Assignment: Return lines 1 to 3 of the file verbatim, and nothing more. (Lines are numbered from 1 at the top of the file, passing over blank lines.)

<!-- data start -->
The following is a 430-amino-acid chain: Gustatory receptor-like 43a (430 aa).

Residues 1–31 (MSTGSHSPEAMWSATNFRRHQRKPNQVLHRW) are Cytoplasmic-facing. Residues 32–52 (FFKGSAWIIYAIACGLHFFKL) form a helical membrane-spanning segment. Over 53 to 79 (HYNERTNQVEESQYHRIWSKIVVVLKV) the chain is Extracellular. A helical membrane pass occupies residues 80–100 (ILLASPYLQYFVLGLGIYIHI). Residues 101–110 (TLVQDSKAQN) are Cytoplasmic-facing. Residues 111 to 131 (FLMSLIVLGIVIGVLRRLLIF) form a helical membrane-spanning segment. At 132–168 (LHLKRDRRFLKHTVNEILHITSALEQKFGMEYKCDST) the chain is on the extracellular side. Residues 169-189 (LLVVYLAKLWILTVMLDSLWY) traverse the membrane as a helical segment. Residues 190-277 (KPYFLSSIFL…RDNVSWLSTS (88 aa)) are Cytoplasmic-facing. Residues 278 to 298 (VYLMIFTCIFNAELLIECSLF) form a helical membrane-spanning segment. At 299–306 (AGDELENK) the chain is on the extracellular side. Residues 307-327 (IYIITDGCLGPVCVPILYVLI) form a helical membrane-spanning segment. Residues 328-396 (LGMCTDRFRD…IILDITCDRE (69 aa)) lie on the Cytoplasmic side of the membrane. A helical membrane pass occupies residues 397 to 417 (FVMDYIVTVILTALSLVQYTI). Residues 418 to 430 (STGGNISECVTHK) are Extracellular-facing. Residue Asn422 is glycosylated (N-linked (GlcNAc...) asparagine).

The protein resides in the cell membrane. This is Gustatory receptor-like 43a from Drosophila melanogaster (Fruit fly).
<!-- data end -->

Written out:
The following is a 430-amino-acid chain: Gustatory receptor-like 43a (430 aa).

Residues 1–31 (MSTGSHSPEAMWSATNFRRHQRKPNQVLHRW) are Cytoplasmic-facing. Residues 32–52 (FFKGSAWIIYAIACGLHFFKL) form a helical membrane-spanning segment. Over 53 to 79 (HYNERTNQVEESQYHRIWSKIVVVLKV) the chain is Extracellular. A helical membrane pass occupies residues 80–100 (ILLASPYLQYFVLGLGIYIHI). Residues 101–110 (TLVQDSKAQN) are Cytoplasmic-facing. Residues 111 to 131 (FLMSLIVLGIVIGVLRRLLIF) form a helical membrane-spanning segment. At 132–168 (LHLKRDRRFLKHTVNEILHITSALEQKFGMEYKCDST) the chain is on the extracellular side. Residues 169-189 (LLVVYLAKLWILTVMLDSLWY) traverse the membrane as a helical segment. Residues 190-277 (KPYFLSSIFL…RDNVSWLSTS (88 aa)) are Cytoplasmic-facing. Residues 278 to 298 (VYLMIFTCIFNAELLIECSLF) form a helical membrane-spanning segment. At 299–306 (AGDELENK) the chain is on the extracellular side. Residues 307-327 (IYIITDGCLGPVCVPILYVLI) form a helical membrane-spanning segment. Residues 328-396 (LGMCTDRFRD…IILDITCDRE (69 aa)) lie on the Cytoplasmic side of the membrane. A helical membrane pass occupies residues 397 to 417 (FVMDYIVTVILTALSLVQYTI). Residues 418 to 430 (STGGNISECVTHK) are Extracellular-facing. Residue Asn422 is glycosylated (N-linked (GlcNAc...) asparagine).

The protein resides in the cell membrane. This is Gustatory receptor-like 43a from Drosophila melanogaster (Fruit fly).